Think of every inspirational feelgood movie you’ve ever seen. The story of an underdog struggling against impossible odds – and their own personal weaknesses – to find their inner strength and triumph at the boxing match/bobsleigh race/spelling bee/whatever, while learning something about themselves in the process. Breakneck is a little like that. Only in the case of Ethan Shade, the heartwarming triumph over adversity comes in the form of mass murder and punching children in the face.
I praised the first issue for its intriguing concept and rich characterisation, but this second issue is actually a big improvement. After getting the world-building and introductions over with, you get a sense of writer Mark Bertolini being more comfortable in this world now, and feeling free to cut loose and have some fun. As such, he unfolds the narrative with all the ease and assurance of a seasoned pro, with the action setpiece that dominates the issue’s first half flying by. This whole sequence is brilliantly executed, with an increasingly exasperated Shade taking on thinly-veiled Batman and Robin analogues Signalman and Kid Signal. In particular, the needy Kid Signal (“Blast! He got the better of me, Signalman! I hope this doesn’t mean you’re going to replace me with a new Kid Signal!”) steals the show here.
Not that the issue is top-heavy, by any means. The second half, covering Ethan Shade’s joyride in Signalman’s stolen vehicle (as well as a funny conversation with Signalman’s butler), gives us some valuable insight into the relationship between Ethan Shade and Doctor Winter (through the latter’s hologram, given that he’s dead), as well as some of the motivations that not only drive Ethan Shade, but supervillains in general. Doctor Winter’s simple assertion of, “You’re a supervillain, for fuck’s sake. The laws and rules that govern people do not apply to you.” Given such a justification, the choice of villainy could be painted as a kind of noble rebellion against society’s soul-crushing depression. Not that this is right by any means, but it helps us sympathise with our villainous protagonist to look at things this way, and the portrayal of the heroes as either self-righteous jerks or faceless menaces certainly helps us get further into his mindset.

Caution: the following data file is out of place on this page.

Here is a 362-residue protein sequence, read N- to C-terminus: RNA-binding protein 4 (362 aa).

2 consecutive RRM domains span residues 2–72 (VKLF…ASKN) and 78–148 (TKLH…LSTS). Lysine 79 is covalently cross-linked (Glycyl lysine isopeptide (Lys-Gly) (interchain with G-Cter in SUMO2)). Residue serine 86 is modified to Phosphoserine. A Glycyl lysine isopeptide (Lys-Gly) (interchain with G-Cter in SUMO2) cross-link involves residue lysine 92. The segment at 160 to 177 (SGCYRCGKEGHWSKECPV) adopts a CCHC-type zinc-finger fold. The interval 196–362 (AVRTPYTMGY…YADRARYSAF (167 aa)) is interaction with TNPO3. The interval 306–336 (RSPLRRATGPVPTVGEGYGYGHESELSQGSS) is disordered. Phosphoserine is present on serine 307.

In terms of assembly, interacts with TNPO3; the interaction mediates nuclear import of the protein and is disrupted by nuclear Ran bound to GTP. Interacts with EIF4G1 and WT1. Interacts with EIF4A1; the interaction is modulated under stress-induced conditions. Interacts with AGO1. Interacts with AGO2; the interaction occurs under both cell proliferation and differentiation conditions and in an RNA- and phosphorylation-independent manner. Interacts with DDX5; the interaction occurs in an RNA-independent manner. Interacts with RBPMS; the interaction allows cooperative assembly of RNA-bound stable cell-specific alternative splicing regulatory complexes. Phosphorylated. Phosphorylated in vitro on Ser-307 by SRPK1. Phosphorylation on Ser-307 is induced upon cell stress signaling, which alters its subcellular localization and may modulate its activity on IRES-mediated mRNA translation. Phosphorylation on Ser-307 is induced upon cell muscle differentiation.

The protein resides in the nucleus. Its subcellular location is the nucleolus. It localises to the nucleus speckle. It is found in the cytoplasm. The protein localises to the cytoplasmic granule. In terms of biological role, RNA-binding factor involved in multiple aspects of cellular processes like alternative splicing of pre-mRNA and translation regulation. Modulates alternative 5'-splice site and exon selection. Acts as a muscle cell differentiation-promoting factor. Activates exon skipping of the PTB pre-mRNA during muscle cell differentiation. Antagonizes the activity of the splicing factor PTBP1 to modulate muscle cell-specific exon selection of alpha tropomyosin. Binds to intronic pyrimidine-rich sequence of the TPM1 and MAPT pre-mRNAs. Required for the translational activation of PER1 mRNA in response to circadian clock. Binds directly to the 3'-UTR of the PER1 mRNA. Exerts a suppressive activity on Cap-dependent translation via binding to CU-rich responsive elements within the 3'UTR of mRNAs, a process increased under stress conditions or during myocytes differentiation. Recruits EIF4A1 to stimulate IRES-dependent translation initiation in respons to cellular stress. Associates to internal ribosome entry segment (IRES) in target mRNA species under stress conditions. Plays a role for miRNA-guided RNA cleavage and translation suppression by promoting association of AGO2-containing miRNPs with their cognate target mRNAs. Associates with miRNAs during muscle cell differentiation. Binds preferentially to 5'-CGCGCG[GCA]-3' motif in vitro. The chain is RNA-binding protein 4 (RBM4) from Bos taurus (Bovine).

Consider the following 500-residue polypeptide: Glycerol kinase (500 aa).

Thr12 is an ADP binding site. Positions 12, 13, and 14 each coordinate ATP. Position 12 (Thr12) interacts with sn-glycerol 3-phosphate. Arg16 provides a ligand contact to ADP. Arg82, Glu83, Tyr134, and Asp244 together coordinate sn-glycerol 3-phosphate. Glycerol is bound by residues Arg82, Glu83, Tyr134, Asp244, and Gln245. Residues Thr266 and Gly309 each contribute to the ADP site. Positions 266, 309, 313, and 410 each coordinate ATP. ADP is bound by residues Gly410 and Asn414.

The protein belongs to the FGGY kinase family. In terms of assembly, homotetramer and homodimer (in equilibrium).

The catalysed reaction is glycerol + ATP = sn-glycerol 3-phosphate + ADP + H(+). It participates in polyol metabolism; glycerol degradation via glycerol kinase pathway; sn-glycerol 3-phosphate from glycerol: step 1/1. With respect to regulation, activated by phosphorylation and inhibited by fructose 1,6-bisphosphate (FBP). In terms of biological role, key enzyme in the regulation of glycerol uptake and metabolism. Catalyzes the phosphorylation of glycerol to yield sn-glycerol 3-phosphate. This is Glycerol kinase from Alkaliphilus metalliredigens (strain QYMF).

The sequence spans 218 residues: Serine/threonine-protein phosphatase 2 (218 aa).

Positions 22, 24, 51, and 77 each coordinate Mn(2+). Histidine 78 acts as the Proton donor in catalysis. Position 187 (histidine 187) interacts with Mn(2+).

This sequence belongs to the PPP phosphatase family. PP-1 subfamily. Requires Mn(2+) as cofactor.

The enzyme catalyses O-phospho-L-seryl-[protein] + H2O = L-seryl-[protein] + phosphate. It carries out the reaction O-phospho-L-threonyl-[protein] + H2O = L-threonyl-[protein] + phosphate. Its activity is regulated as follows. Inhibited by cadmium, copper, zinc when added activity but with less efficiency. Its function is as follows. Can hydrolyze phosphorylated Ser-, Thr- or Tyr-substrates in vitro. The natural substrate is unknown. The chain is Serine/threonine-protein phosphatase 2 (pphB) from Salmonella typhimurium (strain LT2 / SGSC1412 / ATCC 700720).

This issue is also a big success for artist James Boulton. I had some complaints with his clarity in the previous issue, but thankfully those issues were largely rectified this time round, without Boulton losing in the process any of his singular style. Some of the sparse, open-plan layouts remind me of latter-day Joe Kubert, while the scratchy, psychadelic character design bears certain parallels to the pencils of Frank Miller in that essential piece of superhero canon: The Dark Knight Returns. With some refining and fine-tuning, Boulton could very well emerge as a unique artistic voice to reckon with.
Another cliffhanger introduces a mysterious new player into the plot as the issue wraps, leaving me eager for more. Breakneck is so far succeeding in what I believe all comic book miniseries’ should aspire to do: get better with each issue. This is a comic that marks the emergence of two notable talents in Bertolini and Boulton, and any fan of the superhero genre should check it out.